Former first lady Betty Ford, whose candor about her own battles with substance abuse helped erase much of the stigma attached to addiction, has died. She was 93.
She died Friday at the Eisenhower Medical Center in Rancho Mirage, Calif. and her cause of death was not immediately clear.
The Ford family issued the following statement: "Mother's love, candor, devotion, and laughter enriched our lives and the lives of the millions she touched throughout this great nation. To be in her presence was to know the warmth of a truly great lady. Mother's passing leaves a deep void, but it also fills us with immeasurable appreciation for the life we and Dad shared with her."
A bold, public crusader, Betty Ford was the wife of the nation's 38th president, Gerald Ford.
She lived in the White House in an era during which she was expected to simply serve tea and host luncheons but instead, she fought for women's rights and spoke openly about her battle with breast cancer.
"Throughout her long and active life, Elizabeth Anne Ford distinguished herself through her courage and compassion. As our nation's First Lady, she was a powerful advocate for women's health and women's rights," President Obama said in a statement Friday. "After leaving the White House, Mrs. Ford helped reduce the social stigma surrounding addiction and inspired thousands to seek much-needed treatment."
She was best known for her willingness to go public about her dependency on prescription medication and alcohol -- and her determination to help others with the same problem.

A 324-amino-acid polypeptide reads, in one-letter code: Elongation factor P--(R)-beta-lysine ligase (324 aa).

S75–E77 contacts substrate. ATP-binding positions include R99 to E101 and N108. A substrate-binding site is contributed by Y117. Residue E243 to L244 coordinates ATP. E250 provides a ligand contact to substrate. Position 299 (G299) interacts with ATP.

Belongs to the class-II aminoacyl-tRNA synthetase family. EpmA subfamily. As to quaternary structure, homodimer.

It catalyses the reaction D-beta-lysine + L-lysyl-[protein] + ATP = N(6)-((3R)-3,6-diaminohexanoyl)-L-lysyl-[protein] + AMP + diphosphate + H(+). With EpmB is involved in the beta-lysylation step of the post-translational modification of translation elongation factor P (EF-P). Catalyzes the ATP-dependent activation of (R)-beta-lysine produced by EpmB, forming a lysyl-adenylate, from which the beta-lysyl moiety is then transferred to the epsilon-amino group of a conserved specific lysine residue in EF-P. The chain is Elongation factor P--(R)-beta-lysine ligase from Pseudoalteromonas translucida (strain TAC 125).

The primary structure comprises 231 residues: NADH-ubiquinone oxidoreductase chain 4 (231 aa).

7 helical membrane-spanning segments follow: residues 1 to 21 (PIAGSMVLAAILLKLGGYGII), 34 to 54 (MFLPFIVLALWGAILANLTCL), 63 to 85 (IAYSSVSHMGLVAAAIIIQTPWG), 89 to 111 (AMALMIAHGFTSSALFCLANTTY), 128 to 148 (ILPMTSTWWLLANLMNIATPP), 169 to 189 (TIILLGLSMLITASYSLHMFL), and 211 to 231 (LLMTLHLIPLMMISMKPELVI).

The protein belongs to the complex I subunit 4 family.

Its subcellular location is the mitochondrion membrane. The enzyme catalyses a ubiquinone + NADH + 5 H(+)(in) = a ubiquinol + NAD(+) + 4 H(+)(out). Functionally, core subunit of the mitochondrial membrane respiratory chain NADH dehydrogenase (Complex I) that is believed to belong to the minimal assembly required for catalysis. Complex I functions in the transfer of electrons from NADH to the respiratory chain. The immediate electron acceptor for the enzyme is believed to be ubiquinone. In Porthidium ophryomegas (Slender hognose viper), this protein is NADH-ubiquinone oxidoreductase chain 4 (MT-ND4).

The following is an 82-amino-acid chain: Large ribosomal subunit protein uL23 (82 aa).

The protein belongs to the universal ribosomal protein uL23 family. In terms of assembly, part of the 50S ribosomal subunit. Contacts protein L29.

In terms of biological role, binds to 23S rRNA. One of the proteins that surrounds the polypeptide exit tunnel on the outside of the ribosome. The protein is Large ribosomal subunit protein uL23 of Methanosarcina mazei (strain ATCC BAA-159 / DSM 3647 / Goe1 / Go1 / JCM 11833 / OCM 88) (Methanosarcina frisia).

"The point is, I am an ordinary woman who was called onstage at an extraordinary time," Ford wrote in her autobiography, "The Times of My Life." "I was no different once I became first lady than I had been before. But through an accident of history, I became interesting to people."
Indeed, Ford did become first lady by an accident of sorts.
In 1973, when Richard Nixon resigned the presidency in disgrace after the Watergate scandal, her husband, who had been appointed vice president following the resignation of Spiro T. Agnew, was sworn in as the nation's commander in chief.
It was something the couple neither expected nor wanted, Betty Ford recalled in her memoirs.
"Jerry did not want this," she wrote. "I certainly did not want it, and neither did our children. But the main point was, it was best for the country."
Trials of a Political Marriage
Born Elizabeth Ann Bloomer on April 8, 1918, in Chicago, she grew up in Grand Rapids, Mich. A tomboy who also took dance lessons, she grew up to become a dancer and model, studying with Martha Graham in New York City. At age 24, she married, but divorced five years later.
She met Gerald R. Ford in the late 1940s and married him in 1948. Although they would have four children, she found that being the wife of a politician was lonely. As the minority leader of the House of Representatives, her husband spent 258 days a year away from his wife and children.
Ford once said, however, that she would not have to worry about her husband having an affair, because his work was "Jerry's mistress. But I didn't care. I was crazy about the man."
Ford became a capable first lady in her own right. She was popular with women for her candor. In an interview on CBS' "60 Minutes" that would become famous, she talked about marijuana, equal rights for women, abortion and the possibility of a premarital affair for her daughter, Susan.
The first lady was also commended for speaking candidly about breast cancer after she discovered she had the disease and had to have a radical mastectomy.